This was the second tramway in Blackburn (the Blackburn & Over Darwen Tramways Co. Ltd., having been in operation since 1881), and was authorised under the Blackburn Improvements Act of 1882.
It was constructed by Blackburn Corporation and leased to a private company, the Blackburn Corporation Tramways Company Ltd.
Opened on the 28th May 1887 the single track system was built to a gauge of 4ft 8½in and consisted of 4 main routes, two of which were operated by horse trams and the other two by steam power. When completed it stretched for just over 8¾ miles.
The first route to open was the steam line to Church, which ran from the terminus in Water Street, via Salford Bridge, High Street, Furthergate, Bottomgate and Accrington Road to Intack, then along Redcap to Church where it met the tracks of the Accrington Corporation Steam Tramways Company, although through running never took place.
On January 6th 1888 steam trams began running on the Cemetery route, again from Water Street, via Penny Hill, Larkhill and Whalley New Road to the Cemetery.
The first horse tram ran on the 25th August 1888 to Billinge, from a terminus outside the White Bull Hotel and ran via Water Street, Church Street, Victoria Street, Town Hall Street, and King William Street, through Sudell Cross and along Preston New Road to Billinge.
On the 26th January 1889 the final horse tram route to Witton opened. This also terminated at the White Bull Hotel and ran via Railway Road, the Boulevard, Jubilee Street, Mill Lane, Mincing Lane (then Back Lane), St. Peter Street, Freckleton Street, King Street, then along Whalley Banks and Redlam Brow to the Griffin Inn at Witton.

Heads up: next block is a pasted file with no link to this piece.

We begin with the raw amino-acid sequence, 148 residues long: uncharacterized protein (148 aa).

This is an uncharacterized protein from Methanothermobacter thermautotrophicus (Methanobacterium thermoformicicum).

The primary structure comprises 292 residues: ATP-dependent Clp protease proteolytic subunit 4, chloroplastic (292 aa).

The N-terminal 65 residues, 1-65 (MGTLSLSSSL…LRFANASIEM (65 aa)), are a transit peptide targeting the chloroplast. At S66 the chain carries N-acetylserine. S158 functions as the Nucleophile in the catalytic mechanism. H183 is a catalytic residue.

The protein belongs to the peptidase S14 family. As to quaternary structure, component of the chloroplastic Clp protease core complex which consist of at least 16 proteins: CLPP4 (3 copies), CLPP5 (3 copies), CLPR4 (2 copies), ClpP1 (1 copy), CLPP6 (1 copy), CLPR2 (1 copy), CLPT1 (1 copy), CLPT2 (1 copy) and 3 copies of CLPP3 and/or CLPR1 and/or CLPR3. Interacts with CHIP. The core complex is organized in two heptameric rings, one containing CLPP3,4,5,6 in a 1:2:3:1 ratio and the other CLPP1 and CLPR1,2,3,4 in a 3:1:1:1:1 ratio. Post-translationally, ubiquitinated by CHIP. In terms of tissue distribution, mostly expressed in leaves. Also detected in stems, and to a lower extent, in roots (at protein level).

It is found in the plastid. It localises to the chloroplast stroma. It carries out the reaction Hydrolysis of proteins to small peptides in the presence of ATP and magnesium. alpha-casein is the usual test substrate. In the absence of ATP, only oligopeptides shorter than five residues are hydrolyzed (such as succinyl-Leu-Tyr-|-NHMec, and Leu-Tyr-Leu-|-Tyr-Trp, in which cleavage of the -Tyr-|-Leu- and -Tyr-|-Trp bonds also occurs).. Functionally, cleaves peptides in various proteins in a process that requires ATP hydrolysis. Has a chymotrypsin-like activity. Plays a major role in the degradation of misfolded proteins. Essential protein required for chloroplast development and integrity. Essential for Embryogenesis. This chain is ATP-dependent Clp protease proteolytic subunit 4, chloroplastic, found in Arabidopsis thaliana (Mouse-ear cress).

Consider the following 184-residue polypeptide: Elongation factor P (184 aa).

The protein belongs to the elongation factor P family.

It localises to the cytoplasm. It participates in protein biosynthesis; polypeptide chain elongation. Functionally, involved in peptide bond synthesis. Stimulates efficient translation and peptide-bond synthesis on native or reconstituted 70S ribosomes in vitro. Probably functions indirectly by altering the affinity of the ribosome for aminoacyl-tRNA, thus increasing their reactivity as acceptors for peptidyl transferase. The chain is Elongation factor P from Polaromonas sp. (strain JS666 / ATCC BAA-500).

The initial rolling stock consisted of tram locos Nos. 1-7 built by Thomas Green of Leeds and double-deck trailer cars Nos. 1-8 built by Ashbury of Manchester.
A depot at Intack was constructed for the steam trams, whilst the horse cars were garaged at Simmons Street, along with stabling for up to 85 horses.
In 1895 the Company decided to adopt electric traction as the motive power and discussions were subsequently started with Blackburn Corporation, but in July 1897 the Company was suddenly offered for sale.
On the 24th August 1898 Blackburn Corporation purchased the Company for £77,210, all rolling stock and premises passing to the Corporation.
Nos. 1-14 had life protectors fitted in 1890.
All the locos, trailer cars and horse trams passed to Blackburn Corporation on the purchase of the Company on the 24th August 1898.
In producing this history reference has been made to the following sources;
The Directory of British Tramways (Keith Turner, PSL 1996); Trams in the North West (Peter Hesketh, Ian Allan 1995); Olive Green & Ivory